In an special 2-part Interview, over the last 8 weeks I have been working very closely with MMA athlete Lauren Murphy (Taylor) on an Exclusive Interview about her life. Lauren has been very ‘open’ and ‘brutally honest’ on the path that she grew up on and how Drink and Drugs took a hold of her young life, how a chance meeting with the sport Jiu Jitsu changed everything for her.
The Invicta FC Bantamweight has her biggest test to date on December 7th when she takes on Miriam Nakamoto for the Bantamweight Belt; but first I take you back to when Lauren was growing up and what shaped her for the ‘Fighter’ she became today…
“I believe fighting can be such selfish work, and MMA can be so selfish, so it’s nice to hear that people can get something out of me fighting. I never get enough of hearing people say that I am inspiring.” Lauren Murphy
EB. You grew up in a small town called Eagle River in Alaska, what was it like growing up there for you?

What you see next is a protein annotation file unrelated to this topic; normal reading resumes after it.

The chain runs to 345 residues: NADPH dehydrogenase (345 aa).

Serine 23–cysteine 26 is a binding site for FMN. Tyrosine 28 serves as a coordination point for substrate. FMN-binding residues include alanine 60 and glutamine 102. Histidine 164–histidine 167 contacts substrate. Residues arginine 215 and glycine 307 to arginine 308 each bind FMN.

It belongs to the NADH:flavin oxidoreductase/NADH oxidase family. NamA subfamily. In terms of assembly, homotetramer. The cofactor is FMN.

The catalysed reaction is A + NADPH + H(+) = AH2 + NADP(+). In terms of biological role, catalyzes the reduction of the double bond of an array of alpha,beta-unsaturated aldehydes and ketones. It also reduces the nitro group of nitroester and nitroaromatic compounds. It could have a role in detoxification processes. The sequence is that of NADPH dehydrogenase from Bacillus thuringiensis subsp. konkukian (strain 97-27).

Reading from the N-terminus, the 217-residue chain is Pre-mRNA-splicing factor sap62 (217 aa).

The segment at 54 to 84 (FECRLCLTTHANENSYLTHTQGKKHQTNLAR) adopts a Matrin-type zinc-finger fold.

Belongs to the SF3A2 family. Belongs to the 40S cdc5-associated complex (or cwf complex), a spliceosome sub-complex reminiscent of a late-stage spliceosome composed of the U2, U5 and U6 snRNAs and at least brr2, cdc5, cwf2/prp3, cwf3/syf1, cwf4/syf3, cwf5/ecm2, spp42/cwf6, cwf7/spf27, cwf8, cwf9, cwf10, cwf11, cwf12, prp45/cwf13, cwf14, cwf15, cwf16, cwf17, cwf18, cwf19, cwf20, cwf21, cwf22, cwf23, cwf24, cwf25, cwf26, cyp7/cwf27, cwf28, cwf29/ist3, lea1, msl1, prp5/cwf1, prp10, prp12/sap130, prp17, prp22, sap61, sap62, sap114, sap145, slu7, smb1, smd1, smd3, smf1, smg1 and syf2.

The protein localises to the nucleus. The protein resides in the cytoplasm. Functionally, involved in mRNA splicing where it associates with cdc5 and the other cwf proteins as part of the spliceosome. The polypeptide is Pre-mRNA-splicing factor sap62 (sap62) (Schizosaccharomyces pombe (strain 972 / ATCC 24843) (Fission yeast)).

LM. I hated it! I hated being from a small town. I always wanted to part of all the action in a big city and all the cool stuff that I imagined was going on there: More people, more concerts, more crazy stuff happening; I travelled as a kid with my family, we went places like Hawaii, and San Francisco. I have family in Stockton, California, and we would go there sometimes. We would go to these cities and there would be stores like we did not have in Alaska, the parks were way cooler, there were more activities, a LOT more people… then I would go home to my small little town and I did not like it, I always wanted to be somewhere else, anywhere but in that small town.